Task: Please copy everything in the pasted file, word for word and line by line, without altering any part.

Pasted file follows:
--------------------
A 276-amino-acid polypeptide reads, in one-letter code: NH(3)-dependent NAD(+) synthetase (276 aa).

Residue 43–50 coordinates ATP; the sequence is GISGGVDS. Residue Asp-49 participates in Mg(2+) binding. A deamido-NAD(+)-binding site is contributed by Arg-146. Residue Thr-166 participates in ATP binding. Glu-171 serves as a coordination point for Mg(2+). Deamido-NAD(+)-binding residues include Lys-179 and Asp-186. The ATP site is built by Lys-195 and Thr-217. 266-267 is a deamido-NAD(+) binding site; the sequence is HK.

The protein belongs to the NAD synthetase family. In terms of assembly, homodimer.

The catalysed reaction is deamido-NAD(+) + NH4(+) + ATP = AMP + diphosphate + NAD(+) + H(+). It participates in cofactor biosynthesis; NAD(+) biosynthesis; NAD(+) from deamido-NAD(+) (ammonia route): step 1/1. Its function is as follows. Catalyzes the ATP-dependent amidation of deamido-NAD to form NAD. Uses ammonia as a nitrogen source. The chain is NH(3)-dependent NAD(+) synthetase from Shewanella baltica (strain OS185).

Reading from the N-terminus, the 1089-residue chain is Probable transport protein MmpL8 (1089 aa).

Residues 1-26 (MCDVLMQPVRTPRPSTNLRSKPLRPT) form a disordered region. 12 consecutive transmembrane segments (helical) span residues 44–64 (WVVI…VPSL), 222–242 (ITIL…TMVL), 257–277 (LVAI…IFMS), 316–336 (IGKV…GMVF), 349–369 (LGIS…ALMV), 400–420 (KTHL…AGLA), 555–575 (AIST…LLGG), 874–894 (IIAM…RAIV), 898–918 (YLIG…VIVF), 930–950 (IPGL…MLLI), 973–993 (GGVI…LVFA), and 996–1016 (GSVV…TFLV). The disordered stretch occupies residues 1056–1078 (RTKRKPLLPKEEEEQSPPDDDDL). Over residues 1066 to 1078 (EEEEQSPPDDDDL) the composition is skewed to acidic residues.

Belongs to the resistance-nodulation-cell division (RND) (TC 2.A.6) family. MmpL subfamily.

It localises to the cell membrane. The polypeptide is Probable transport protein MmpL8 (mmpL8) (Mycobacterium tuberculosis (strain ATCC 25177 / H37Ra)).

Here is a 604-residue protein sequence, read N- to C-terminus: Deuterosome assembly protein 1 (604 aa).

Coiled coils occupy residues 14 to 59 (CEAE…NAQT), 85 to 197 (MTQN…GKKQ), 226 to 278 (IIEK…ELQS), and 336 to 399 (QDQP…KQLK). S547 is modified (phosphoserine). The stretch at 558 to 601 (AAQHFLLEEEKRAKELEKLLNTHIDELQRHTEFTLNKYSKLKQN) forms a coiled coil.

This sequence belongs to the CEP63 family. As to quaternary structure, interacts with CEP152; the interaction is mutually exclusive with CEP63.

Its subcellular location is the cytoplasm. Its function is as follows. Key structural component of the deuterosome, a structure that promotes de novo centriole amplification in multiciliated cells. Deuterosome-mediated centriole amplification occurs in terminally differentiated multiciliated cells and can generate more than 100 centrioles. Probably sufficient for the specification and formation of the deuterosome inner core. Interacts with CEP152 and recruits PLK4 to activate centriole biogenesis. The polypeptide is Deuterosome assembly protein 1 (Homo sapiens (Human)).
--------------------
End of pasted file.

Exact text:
A 276-amino-acid polypeptide reads, in one-letter code: NH(3)-dependent NAD(+) synthetase (276 aa).

Residue 43–50 coordinates ATP; the sequence is GISGGVDS. Residue Asp-49 participates in Mg(2+) binding. A deamido-NAD(+)-binding site is contributed by Arg-146. Residue Thr-166 participates in ATP binding. Glu-171 serves as a coordination point for Mg(2+). Deamido-NAD(+)-binding residues include Lys-179 and Asp-186. The ATP site is built by Lys-195 and Thr-217. 266-267 is a deamido-NAD(+) binding site; the sequence is HK.

The protein belongs to the NAD synthetase family. In terms of assembly, homodimer.

The catalysed reaction is deamido-NAD(+) + NH4(+) + ATP = AMP + diphosphate + NAD(+) + H(+). It participates in cofactor biosynthesis; NAD(+) biosynthesis; NAD(+) from deamido-NAD(+) (ammonia route): step 1/1. Its function is as follows. Catalyzes the ATP-dependent amidation of deamido-NAD to form NAD. Uses ammonia as a nitrogen source. The chain is NH(3)-dependent NAD(+) synthetase from Shewanella baltica (strain OS185).

Reading from the N-terminus, the 1089-residue chain is Probable transport protein MmpL8 (1089 aa).

Residues 1-26 (MCDVLMQPVRTPRPSTNLRSKPLRPT) form a disordered region. 12 consecutive transmembrane segments (helical) span residues 44–64 (WVVI…VPSL), 222–242 (ITIL…TMVL), 257–277 (LVAI…IFMS), 316–336 (IGKV…GMVF), 349–369 (LGIS…ALMV), 400–420 (KTHL…AGLA), 555–575 (AIST…LLGG), 874–894 (IIAM…RAIV), 898–918 (YLIG…VIVF), 930–950 (IPGL…MLLI), 973–993 (GGVI…LVFA), and 996–1016 (GSVV…TFLV). The disordered stretch occupies residues 1056–1078 (RTKRKPLLPKEEEEQSPPDDDDL). Over residues 1066 to 1078 (EEEEQSPPDDDDL) the composition is skewed to acidic residues.

Belongs to the resistance-nodulation-cell division (RND) (TC 2.A.6) family. MmpL subfamily.

It localises to the cell membrane. The polypeptide is Probable transport protein MmpL8 (mmpL8) (Mycobacterium tuberculosis (strain ATCC 25177 / H37Ra)).

Here is a 604-residue protein sequence, read N- to C-terminus: Deuterosome assembly protein 1 (604 aa).

Coiled coils occupy residues 14 to 59 (CEAE…NAQT), 85 to 197 (MTQN…GKKQ), 226 to 278 (IIEK…ELQS), and 336 to 399 (QDQP…KQLK). S547 is modified (phosphoserine). The stretch at 558 to 601 (AAQHFLLEEEKRAKELEKLLNTHIDELQRHTEFTLNKYSKLKQN) forms a coiled coil.

This sequence belongs to the CEP63 family. As to quaternary structure, interacts with CEP152; the interaction is mutually exclusive with CEP63.

Its subcellular location is the cytoplasm. Its function is as follows. Key structural component of the deuterosome, a structure that promotes de novo centriole amplification in multiciliated cells. Deuterosome-mediated centriole amplification occurs in terminally differentiated multiciliated cells and can generate more than 100 centrioles. Probably sufficient for the specification and formation of the deuterosome inner core. Interacts with CEP152 and recruits PLK4 to activate centriole biogenesis. The polypeptide is Deuterosome assembly protein 1 (Homo sapiens (Human)).